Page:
It’s almost dinnertime, but the heck with all that: Our small group takes off in the late-afternoon light – Tetons backlit by sun, horses crossing the Buffalo with their bellies fighting the current, and ranch dog Cowboy swimming hard. I immediately feel like part of the family. And at a dude ranch, I realize, that is entirely the point.

IN ADDITION TO HORSEBACK RIDING, Turpin offers fly-fishing, mountain biking, guided wilderness pack trips, and in winter, 9 miles of groomed Nordic trails. At dusk, we gather with fellow guests in the lodge’s bar and – instead of generic red or white – sample glasses of Stags’ Leap Merlot, martinis, and signature cocktails.

The “dudes,” I notice, come in all ages and have been up to all kinds of adventures: A young family from Florida is back from a day trip to Yellowstone, where they glimpsed a grizzly; the couple celebrating their anniversary tried fly-casting; and there’s a group of outdoorsy 30-somethings with a young baby, mountain bikes, and several dogs (staying in pet-friendly cabins) in tow.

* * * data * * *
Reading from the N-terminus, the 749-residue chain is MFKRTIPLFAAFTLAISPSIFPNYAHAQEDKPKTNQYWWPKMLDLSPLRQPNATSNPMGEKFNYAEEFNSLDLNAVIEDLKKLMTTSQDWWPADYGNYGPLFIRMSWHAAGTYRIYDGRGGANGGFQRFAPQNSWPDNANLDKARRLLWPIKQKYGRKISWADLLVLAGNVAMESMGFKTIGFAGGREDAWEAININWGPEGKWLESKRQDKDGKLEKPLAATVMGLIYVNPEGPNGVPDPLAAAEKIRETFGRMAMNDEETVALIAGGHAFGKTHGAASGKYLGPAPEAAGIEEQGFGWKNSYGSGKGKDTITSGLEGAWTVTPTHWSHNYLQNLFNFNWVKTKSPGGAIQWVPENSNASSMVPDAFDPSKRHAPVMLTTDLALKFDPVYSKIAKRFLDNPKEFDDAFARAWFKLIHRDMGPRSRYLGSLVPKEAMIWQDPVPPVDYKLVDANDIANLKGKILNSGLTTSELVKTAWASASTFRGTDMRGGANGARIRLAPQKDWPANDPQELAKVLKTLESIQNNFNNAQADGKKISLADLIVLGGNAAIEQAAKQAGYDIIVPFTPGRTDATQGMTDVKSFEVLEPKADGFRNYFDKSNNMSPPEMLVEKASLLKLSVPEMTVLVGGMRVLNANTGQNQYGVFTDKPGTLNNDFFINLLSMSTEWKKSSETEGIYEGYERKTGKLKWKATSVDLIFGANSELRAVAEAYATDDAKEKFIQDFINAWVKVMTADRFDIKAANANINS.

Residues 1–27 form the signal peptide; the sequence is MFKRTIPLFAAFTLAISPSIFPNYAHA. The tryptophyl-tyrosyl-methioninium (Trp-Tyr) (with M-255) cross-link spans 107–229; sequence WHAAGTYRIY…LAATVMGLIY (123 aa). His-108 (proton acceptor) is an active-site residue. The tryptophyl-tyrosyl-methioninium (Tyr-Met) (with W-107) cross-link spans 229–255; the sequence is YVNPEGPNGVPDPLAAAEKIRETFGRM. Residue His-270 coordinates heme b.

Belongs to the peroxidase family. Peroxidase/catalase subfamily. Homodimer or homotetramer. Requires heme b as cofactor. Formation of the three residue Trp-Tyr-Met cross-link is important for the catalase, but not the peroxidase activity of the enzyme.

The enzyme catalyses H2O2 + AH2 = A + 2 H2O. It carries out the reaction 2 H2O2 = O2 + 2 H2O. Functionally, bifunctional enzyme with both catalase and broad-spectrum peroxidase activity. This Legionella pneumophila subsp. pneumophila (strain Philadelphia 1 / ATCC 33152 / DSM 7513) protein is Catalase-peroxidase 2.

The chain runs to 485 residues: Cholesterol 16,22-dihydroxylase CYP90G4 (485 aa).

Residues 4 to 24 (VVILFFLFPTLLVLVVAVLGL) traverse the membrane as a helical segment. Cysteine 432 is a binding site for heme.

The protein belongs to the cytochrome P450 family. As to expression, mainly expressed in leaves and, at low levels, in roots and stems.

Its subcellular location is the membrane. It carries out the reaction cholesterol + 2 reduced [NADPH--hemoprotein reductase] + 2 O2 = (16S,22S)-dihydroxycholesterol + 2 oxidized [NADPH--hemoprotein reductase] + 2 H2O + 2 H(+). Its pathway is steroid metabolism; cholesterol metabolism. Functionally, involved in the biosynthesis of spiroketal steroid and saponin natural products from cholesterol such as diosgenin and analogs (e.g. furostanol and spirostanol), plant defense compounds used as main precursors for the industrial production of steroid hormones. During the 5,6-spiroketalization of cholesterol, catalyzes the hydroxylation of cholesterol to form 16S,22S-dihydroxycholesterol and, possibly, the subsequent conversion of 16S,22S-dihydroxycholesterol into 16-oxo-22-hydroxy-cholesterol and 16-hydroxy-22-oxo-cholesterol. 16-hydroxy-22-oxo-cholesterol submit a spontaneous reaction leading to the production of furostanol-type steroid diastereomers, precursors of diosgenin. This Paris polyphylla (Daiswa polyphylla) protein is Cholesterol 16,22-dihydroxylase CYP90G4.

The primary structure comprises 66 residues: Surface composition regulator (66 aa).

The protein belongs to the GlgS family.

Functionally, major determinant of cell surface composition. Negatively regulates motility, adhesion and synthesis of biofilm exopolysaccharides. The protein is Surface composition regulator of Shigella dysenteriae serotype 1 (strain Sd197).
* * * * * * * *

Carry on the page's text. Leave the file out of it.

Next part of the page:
ON DAY TWO, my husband and I mosey out to the stables again. The plan is to ride south with our fly-fishing gear, then try casting the Buffalo. After saddling up Blackjack, Curtis, Gunsmoke, and Comanche, our small posse wends its way south. Wrangler Aaron Deschu leads a big bay, aptly named Cadillac Jack, transporting canvas packs stuffed with waders, fly rods, and a picnic.

It’s hot on the ground but delightful moving at horse height through the forest. A light breeze stirs the trees. When we reach a wide bend in the river, we tie up the horses and pull on our waders, then clamber down the steep banks and spread out.

A small cutthroat nibbles my fly, and I’m nearly paralyzed with happiness when I manage to hook it and reel it in. Hans lands a 16-inch cutthroat, a beauty. Then we all sit on the banks of the Buffalo and eat our turkey and avocado sandwiches. Although I love adventure as much as the next girl, I note how peaceful it is being a dude. I feel thankful to be here.

So, it seems, does Nancy Johnstone. “One day, we were sitting by the corrals, and three grizzlies came right into the pasture,” she says. “It was so cool. People go all the way to Yellowstone, hoping to see that. And here we get it all – the black wolves, the golden eagle who stands on the fence post, coyotes, ospreys, all the elk coming through – it’s just part of life here, and it’s pretty amazing.”

Kim Brown Seely.  All rights reserved.